Urban MICS in Ghana

Over the course of 2010–2011, in order to better understand the nature and effects of urban poverty on chil­dren in Ghana, UNICEF worked with the Institute of Statistical, Social and Economic Research to carry out a Multiple Indicator Cluster Survey (MICS) in Accra, the country’s capital city and largest urban area. UNICEF uses MICS, an international household survey initia­tive, to assist countries in collecting and analysing data to monitor the situation of children and women.


The MICS survey in Accra focused on five densely populated and underprivi­leged suburbs: James Town, La, New Town, Nima and Bubiashie. These were chosen for their low incomes, high unem­ployment, dilapidated infrastructure, poor sanitation, frequent outbreaks of commu­nicable diseases and vulnerability to natural disasters.

The survey revealed that even disad­vantaged urban neighbourhoods are far from homogeneous, and that there are significant disparities between richer and poorer residents even within areas known to be ‘pockets of poverty’.

One area of study was access to improved sanitation, defined as access to a facility that hygienically separates human excreta from human contact. While around 85 per cent of the popu­lation were found to be using sanitary means of excreta disposal, the fact that the majority used shared facilities was cause for concern. Among the surveyed population, 52 per cent reported using a public facility, 12 per cent shared facili­ties with five or more other households, and 11 per cent used a facility shared by up to five households. Only 11 per cent of the population had access to a private improved sanitation facility.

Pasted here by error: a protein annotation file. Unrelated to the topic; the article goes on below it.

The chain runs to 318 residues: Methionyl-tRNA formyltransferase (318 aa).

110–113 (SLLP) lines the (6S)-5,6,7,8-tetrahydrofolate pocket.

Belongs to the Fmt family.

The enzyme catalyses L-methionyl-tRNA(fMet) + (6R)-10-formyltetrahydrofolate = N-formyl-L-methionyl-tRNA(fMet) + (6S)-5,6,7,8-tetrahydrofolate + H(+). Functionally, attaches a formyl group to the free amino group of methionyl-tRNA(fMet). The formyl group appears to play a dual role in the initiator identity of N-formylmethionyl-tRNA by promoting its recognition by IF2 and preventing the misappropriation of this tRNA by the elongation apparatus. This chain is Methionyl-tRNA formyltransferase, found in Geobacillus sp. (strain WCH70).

Wealthier households were most likely to have flush toilets connected to a septic tank, while ventilated improved pit (VIP) latrines were the most common form of sanitation among poorer house­holds. Poorer households were also most likely to use public facilities.

Inadequate urban sanitation provision also affected the safe disposal of chil­dren’s excreta. Safe practice, defined as either disposal by the child using a toilet or children’s faeces being rinsed into a toilet or latrine, was practised in only 34 per cent of cases. Almost 45 per cent of children’s excreta had been disposed of in garbage, and 19 per cent through drains or ditches. Wealthier households were more likely to engage in safe practices than poorer ones.

These examples attest to the impor­tance of obtaining accurate, disaggregated data specific to the urban situation in order to accurately assess and address areas that need urgent attention. Instruments such as MICS enable a better understand­ing of the patterns of disadvantage and the factors that adversely influ­ence outcomes for children – thus making it possible to target policies and programmes to the needs of specific urban populations.

Taken from the State of the World’s Children 2012: Children’s Rights in Urban Settings.


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Source: UNICEF Ghana Country Office.